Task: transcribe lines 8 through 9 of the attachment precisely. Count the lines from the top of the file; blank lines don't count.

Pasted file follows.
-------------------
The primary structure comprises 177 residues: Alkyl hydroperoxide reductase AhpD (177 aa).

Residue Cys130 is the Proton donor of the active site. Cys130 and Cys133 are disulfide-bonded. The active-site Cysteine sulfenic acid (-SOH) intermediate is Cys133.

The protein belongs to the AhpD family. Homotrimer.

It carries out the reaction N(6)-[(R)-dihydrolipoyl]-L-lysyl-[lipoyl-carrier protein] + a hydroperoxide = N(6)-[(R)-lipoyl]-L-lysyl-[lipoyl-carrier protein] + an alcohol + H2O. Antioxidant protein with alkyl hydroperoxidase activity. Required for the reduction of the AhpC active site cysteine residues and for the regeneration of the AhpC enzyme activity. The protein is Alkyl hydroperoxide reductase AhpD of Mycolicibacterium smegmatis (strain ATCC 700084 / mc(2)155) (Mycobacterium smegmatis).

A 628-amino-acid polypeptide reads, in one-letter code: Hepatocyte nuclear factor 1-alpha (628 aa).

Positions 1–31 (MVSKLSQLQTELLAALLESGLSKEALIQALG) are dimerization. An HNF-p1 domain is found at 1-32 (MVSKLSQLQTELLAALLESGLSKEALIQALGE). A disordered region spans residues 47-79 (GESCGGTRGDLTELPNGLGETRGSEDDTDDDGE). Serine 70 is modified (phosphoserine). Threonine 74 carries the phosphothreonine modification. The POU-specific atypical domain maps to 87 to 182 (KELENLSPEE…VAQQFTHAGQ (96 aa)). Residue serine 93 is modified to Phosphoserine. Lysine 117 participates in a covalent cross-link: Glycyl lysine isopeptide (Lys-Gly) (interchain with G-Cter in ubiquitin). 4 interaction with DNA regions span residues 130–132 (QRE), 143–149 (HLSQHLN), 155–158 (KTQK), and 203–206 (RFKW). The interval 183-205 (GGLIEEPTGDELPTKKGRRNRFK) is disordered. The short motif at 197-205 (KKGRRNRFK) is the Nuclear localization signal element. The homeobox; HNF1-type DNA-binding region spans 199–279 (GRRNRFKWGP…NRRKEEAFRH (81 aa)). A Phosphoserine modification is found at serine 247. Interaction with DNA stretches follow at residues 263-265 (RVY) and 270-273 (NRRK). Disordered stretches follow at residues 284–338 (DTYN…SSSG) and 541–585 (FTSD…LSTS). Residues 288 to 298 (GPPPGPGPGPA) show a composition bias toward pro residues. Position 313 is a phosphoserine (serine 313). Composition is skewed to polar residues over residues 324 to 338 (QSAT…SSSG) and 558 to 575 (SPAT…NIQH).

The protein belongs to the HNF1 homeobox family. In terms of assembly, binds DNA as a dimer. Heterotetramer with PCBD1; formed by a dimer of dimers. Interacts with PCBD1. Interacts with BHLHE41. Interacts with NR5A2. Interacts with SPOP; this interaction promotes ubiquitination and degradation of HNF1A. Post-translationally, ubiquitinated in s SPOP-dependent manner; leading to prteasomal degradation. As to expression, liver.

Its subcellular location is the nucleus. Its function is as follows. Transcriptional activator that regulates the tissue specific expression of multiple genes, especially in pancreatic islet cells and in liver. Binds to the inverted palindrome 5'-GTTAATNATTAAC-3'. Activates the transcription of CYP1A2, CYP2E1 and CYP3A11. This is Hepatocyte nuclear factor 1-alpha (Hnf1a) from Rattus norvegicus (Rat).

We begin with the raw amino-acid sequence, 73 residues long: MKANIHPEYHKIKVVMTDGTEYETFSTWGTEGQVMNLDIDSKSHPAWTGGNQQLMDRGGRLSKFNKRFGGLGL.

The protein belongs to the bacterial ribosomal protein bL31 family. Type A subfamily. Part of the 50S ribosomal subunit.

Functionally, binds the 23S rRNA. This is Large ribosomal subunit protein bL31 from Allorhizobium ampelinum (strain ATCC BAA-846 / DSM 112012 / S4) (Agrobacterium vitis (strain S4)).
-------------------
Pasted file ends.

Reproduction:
Its subcellular location is the nucleus. Its function is as follows. Transcriptional activator that regulates the tissue specific expression of multiple genes, especially in pancreatic islet cells and in liver. Binds to the inverted palindrome 5'-GTTAATNATTAAC-3'. Activates the transcription of CYP1A2, CYP2E1 and CYP3A11. This is Hepatocyte nuclear factor 1-alpha (Hnf1a) from Rattus norvegicus (Rat).

We begin with the raw amino-acid sequence, 73 residues long: MKANIHPEYHKIKVVMTDGTEYETFSTWGTEGQVMNLDIDSKSHPAWTGGNQQLMDRGGRLSKFNKRFGGLGL.